You might be surprised that this issue really exists in churches.
It really does in a lot of churches.
In fact, it is so bad in many churches that the junk takes up valuable room for ministry, small groups, and offices. In our consultations with churches, we often ask them where they keep their donated broken upright pianos. Church leaders are usually surprised we ask that question because it is a pain point for them.
One church showed us an upright piano in a men’s room. I am not kidding.
Church members sadly can use the church to store things they no longer want. They call it a “donation.”
Matt McCraw, one of our Church Answers team members, actually has a process to dispose of junk in his church. I have never seen such a process in writing, so I thought I would share it with you.
- If something is obviously trash, we just throw it out. For instance, if no one donated it, it’s broken, it’s smelly, or something like that.
- We chose a room where we put stuff that we think needs to be thrown out or given away, but there may be a question about it. We let it sit there for a while in case someone’s deceased grandmother donated it. If they get upset that it’s missing, we simply tell them that we have it and we’ll be glad to get it back to them. Among our staff, we call this room “purgatory.”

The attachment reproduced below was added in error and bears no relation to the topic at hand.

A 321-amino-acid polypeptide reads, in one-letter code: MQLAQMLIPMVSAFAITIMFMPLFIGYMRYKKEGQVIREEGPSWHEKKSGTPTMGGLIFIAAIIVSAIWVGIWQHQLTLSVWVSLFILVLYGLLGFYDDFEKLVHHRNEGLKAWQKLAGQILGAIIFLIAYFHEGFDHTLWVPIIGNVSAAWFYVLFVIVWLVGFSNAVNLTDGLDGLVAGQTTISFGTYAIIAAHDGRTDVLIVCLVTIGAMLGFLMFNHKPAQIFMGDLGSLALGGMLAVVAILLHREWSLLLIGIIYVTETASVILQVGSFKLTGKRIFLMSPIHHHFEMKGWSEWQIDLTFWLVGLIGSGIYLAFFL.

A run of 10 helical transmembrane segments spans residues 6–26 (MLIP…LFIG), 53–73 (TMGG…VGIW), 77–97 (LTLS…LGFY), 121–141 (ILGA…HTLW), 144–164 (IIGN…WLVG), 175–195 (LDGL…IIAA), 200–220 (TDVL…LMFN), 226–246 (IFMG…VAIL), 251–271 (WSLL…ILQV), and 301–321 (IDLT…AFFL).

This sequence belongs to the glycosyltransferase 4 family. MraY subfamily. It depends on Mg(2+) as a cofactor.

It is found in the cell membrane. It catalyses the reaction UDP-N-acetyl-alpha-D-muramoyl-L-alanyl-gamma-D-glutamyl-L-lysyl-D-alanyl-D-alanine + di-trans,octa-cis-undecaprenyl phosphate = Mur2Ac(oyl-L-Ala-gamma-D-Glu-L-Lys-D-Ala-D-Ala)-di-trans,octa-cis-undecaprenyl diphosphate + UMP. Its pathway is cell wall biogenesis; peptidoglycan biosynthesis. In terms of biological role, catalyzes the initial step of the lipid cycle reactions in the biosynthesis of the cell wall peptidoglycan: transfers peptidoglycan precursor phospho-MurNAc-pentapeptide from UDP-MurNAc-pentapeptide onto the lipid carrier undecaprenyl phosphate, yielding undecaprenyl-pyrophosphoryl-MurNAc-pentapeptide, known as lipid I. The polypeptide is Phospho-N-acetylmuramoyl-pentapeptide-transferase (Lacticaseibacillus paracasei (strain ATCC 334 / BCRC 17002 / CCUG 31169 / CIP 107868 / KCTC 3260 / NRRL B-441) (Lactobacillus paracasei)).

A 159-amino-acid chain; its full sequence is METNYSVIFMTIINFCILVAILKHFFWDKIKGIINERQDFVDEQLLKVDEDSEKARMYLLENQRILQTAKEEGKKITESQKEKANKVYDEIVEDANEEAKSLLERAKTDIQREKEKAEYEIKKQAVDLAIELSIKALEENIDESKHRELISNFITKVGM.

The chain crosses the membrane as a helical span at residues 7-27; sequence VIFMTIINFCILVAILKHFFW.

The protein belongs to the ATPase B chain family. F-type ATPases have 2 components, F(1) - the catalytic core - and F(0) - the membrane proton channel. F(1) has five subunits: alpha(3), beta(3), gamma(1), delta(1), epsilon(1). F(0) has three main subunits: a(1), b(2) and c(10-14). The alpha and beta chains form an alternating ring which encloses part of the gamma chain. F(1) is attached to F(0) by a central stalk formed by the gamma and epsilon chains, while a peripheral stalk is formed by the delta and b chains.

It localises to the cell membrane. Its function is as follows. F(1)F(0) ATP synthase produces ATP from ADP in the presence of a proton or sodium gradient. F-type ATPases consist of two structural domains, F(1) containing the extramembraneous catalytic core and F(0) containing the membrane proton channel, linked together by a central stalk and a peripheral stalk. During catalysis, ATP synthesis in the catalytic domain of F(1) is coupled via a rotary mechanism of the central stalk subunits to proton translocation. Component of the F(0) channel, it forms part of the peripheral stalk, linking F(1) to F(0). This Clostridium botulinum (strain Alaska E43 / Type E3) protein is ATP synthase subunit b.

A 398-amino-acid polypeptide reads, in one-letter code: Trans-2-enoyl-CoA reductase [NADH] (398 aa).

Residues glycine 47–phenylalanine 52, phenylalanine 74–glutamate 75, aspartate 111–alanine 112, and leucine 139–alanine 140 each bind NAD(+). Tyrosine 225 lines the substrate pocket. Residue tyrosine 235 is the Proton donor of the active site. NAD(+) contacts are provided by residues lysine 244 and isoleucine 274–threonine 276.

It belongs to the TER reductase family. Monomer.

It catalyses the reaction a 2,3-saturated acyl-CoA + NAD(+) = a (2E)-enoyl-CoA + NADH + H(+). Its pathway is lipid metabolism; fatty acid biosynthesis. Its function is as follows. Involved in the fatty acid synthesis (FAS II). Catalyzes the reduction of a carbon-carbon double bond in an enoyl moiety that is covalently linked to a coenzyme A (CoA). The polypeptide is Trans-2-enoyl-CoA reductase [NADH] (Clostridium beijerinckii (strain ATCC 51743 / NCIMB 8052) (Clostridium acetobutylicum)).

- If something has been in “purgatory” for six months or more, I ask the properties team chairman if we can give it away or throw it out. I tell him that the item has not been used in many months/years.
- Sometimes some things need to sit longer than others, depending on how much of a sacred cow they are. Our church is nearly 150 years old, so we’ve collected a lot.
- I’ve also learned to ask a few key people if they have any personal items in rooms that we’re clearing out just in case they want them.
Thanks, Matt, for these insights. I am adding to your title at Church Answers, “chief administrator for junk disposal,” with the hopes that you will keep me around. By the way, “purgatory” is an incredible name for junk-in-waiting.
Posted on May 15, 2023
With nearly 40 years of ministry experience, Thom Rainer has spent a lifetime committed to the growth and health of local churches across North America.
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